Curatorial development in Scotland

A reflection on Maria Fusco’s workshop

Maria Fusco’s highly invigorating seminar and workshop was a personal challenge but on reflection has given my writing a new editorial rigor and awareness. I daren’t look back on my previous outputs given her fresh and feisty methodology. But the technique of a subjective narrative is a voice I recognise and have used for a few years in discussing art and culture. Crucially the message from Maria’s session is that the writer can/should adopt this subjective voice as a critical method and therefore as writers we have the mandate to discuss art things in this manner. What was also apparent is that the methods and stern focus on the detail and exactness of this voice gives this genre of art writing the gravitas to challenge and bypass the tyranny of art theory writing.

This particular writing voice has been evolving in art writing for a while. Influences on my own work are the catalogue for the seminal Jan Hoet curated exhibition Chambre d’Amis in Ghent (1986) which layers the publication with selected historical factual and fictional texts with documentation of the artworks; the Private View catalogue (1996) for the exhibition of contemporary artworks in the Bowes Museum, County Durham which has a great text by the curator Penelope Curtis which plays with the concept of the imaginary exhibition and the catalogue for artist Mike Nelson’s A Forgotten Kingdom (2001) which is designed like some pulp fiction novel dovetailing his own artwork with sections from choice fiction.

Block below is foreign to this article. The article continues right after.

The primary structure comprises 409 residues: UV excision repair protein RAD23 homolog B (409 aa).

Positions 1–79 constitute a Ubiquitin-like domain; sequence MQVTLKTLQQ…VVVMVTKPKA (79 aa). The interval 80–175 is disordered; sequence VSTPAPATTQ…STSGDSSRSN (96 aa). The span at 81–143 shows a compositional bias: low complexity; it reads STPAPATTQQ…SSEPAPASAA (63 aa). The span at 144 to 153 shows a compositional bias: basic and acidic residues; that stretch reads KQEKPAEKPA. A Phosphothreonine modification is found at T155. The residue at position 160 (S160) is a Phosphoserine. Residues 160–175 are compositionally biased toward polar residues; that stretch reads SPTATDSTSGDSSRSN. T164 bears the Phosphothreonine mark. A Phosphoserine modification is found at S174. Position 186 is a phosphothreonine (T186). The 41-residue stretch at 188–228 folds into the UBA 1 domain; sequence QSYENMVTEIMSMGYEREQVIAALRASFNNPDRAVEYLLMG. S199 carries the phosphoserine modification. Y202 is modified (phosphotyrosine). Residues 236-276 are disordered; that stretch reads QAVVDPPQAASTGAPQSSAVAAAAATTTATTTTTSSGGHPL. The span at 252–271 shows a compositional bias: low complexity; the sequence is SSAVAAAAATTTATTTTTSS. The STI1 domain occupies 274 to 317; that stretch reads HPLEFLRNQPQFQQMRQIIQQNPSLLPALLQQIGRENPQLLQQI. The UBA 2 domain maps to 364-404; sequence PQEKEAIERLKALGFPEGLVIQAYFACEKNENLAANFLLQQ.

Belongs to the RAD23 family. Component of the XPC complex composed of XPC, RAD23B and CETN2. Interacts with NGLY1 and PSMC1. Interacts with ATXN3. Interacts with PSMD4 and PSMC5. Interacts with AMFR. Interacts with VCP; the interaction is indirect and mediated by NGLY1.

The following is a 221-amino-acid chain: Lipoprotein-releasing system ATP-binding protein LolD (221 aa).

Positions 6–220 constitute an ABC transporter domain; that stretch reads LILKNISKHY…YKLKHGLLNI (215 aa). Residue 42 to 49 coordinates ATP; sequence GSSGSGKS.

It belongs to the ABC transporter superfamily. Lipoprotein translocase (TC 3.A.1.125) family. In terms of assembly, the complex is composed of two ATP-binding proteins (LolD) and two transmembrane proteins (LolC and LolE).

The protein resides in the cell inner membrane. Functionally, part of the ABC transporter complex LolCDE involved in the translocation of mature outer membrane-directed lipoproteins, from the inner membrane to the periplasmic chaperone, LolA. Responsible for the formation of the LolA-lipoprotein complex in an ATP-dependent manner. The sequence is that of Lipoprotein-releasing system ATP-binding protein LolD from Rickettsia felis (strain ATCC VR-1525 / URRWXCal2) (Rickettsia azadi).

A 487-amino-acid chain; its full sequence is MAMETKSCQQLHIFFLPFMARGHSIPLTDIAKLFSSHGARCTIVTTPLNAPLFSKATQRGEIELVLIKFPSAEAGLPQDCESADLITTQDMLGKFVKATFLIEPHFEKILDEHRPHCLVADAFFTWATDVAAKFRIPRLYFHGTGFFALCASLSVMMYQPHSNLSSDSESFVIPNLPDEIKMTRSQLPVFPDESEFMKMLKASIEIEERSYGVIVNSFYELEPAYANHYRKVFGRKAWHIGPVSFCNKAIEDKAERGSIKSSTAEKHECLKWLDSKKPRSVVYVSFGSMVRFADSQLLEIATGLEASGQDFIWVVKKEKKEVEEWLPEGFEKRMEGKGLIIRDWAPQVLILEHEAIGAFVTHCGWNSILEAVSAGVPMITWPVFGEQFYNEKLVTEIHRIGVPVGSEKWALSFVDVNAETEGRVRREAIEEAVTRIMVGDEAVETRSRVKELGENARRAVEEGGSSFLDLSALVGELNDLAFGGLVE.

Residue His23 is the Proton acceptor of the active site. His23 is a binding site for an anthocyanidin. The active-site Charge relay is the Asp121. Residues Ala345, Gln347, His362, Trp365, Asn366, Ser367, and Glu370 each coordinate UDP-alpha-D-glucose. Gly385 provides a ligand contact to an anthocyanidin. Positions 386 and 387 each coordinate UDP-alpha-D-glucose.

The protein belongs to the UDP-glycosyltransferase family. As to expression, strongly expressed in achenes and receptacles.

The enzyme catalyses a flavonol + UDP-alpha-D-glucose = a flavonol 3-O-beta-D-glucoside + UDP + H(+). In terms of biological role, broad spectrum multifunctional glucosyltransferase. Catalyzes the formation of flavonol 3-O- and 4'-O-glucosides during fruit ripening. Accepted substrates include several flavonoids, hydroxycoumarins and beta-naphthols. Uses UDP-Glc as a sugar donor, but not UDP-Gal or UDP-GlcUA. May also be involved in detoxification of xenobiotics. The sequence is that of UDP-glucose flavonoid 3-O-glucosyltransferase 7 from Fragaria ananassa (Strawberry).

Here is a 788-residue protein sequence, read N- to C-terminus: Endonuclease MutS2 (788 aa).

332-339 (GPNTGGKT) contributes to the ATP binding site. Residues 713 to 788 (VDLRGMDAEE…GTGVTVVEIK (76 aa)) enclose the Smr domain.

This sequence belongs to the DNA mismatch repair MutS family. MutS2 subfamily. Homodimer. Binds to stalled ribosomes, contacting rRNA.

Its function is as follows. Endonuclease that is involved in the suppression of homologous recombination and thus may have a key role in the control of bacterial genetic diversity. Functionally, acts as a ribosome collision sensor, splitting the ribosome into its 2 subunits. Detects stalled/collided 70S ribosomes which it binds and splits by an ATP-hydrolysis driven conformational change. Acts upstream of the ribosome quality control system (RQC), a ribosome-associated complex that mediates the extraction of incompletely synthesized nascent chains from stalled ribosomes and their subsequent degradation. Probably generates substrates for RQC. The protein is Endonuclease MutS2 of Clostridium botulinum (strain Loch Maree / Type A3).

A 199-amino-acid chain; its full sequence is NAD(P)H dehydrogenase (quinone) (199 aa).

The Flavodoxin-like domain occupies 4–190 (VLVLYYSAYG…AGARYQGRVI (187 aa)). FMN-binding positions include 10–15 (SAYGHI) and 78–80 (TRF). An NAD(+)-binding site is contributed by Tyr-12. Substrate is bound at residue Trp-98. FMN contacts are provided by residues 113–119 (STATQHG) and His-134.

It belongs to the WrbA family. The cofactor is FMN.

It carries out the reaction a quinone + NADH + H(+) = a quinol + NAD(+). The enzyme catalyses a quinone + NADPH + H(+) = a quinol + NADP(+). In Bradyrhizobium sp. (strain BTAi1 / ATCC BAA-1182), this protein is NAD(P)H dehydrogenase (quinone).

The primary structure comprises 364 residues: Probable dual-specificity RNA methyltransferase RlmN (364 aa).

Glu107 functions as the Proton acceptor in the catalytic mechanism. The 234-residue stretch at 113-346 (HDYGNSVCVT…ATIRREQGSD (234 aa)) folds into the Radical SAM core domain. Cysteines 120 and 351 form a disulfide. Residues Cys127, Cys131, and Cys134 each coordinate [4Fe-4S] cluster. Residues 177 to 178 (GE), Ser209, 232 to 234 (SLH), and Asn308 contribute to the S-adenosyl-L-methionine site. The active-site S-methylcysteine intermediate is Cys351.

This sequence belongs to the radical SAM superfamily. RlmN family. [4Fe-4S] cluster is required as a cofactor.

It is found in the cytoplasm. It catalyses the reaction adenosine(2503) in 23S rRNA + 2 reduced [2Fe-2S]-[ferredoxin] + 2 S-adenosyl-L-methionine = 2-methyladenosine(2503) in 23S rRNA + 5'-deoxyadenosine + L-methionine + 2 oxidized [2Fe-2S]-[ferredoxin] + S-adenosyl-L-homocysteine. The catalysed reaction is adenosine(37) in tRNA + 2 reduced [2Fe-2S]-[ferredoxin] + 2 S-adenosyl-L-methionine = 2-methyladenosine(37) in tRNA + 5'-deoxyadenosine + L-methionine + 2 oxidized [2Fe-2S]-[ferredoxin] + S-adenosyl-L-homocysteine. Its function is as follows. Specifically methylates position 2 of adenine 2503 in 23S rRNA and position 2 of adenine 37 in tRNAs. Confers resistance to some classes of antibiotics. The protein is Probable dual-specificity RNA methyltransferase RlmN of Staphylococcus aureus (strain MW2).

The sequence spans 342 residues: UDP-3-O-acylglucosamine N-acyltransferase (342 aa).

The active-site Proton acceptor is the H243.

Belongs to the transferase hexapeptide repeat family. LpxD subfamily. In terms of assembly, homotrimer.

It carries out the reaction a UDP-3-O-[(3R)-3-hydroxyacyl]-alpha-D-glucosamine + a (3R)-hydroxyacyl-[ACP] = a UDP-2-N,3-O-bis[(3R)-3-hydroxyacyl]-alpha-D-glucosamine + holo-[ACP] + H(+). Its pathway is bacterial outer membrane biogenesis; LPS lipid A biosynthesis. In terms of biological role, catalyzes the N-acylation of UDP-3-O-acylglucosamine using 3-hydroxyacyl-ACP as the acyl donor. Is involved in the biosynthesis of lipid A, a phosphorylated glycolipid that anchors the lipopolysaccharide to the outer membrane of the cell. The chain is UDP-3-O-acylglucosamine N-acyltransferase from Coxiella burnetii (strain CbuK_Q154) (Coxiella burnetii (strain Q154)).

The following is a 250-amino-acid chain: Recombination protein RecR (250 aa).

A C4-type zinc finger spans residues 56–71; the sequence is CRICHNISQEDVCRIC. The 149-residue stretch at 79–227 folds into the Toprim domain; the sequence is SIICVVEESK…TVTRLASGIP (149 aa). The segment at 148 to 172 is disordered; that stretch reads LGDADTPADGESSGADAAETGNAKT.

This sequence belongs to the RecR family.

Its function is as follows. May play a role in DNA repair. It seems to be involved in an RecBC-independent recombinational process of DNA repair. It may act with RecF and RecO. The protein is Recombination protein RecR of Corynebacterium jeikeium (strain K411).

And, if I can mention some of my curated projects – The House in the Woods with Janice Galloway and The Blue Chamberwith Duncan McLean – employed the creative writer to give an interpretation to the exhibition either as a commissioned piece or republished text. But these texts have a purpose in this context. They give extended interpretation to a specific curated project.

Taking such writing out of this context is interesting but may as Maria pointed out in a recent Art Monthly critique, produce hostility and confusion of its intention and integrity. Maria’s own work can stand alone in its own publication as does Chris Kraus’s writing. But it can be an easy target as illustrated in Kraus’s recent book Where Art Belongs (2011), which is a collection of sectioned short stories narrating the ups and downs of the LA artworld, as the text on the short lived Tiny Creatures gallery reads like some sort of horrible trendy Brett Easton Ellis tribute act. Not so groovy.

Iain Irving
Iain is a lecturer at Grays School of Art, Aberdeen and currently working on a PhD to produce a definition of independent curatorial practice.